As a History teacher, Historical reenactor and writer, I have VERY high standards for movies that claim to be historical or even based on actual events. When I critique a movie that has a historical premise, I ask a few questions: does this movie have useful information, as well as being entertaining; can I show this movie to my students; and, if I show this movie, will it cause more confusion than clarity?
I am extremely choosy about which films I show in class. Some movies have good historical content, but for one reason or another aren’t suitable in a historical lesson.
1917 checks all the boxes as great historical fiction
1917 answers all of the questions I listed above very well. One of the biggest aspects of WWI that I have to get my students to relate to is life in the trenches. 1917 constantly shows how muddy and nasty the trenches were — the rats were a good touch! The battlefield conditions were excellently displayed in the depiction of how desolate and dangerous “No Man’s Land” was. Also cool — the new technology of how airplanes were used. (It was the aerial photographs that told the general The British were walking into a trap.)
The action and pace of the movie was good. 1917 has a compelling story and it keeps you engaged. It is not just the hundreds of brother’s in arms they are trying to save, but also his real brother in the story.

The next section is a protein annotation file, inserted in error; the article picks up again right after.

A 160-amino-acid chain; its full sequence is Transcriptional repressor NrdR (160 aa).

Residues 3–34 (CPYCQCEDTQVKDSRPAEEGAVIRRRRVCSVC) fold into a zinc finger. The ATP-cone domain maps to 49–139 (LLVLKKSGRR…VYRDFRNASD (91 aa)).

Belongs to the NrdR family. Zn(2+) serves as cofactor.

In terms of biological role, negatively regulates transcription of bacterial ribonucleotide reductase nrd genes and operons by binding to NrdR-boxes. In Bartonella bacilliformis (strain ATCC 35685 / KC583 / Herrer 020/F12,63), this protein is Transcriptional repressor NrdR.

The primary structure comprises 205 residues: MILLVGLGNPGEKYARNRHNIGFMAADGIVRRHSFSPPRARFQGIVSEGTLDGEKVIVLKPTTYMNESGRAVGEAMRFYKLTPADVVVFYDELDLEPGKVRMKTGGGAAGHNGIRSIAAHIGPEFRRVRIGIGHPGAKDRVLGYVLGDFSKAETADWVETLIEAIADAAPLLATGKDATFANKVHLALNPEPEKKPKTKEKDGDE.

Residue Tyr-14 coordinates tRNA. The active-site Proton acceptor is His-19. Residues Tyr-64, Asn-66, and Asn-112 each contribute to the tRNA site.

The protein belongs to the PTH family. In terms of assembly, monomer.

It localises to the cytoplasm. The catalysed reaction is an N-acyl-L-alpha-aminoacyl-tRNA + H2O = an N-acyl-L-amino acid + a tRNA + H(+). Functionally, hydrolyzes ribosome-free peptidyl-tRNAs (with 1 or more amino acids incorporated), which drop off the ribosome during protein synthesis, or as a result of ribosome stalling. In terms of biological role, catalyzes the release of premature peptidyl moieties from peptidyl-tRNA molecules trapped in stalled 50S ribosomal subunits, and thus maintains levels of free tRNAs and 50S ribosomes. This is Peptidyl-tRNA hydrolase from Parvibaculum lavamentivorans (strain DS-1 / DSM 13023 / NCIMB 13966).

1917 is historical fiction done right
In short, this movie is NOT actual history. The two main characters are a composite of the director’s actual grandfather, and his service as a message runner in WWI during The Battle of Poelcappelle.
Did it happen in the movie exactly like his Grandpa said? No, but slight embellishments that do not alter the telling of the story or the relating of the historical event are forgivable. If a student asks, I can easily explain that the characters show what the dangers of being a messenger in WWI was like. 1917 was very well done historical fiction and it earns every award that it gets!
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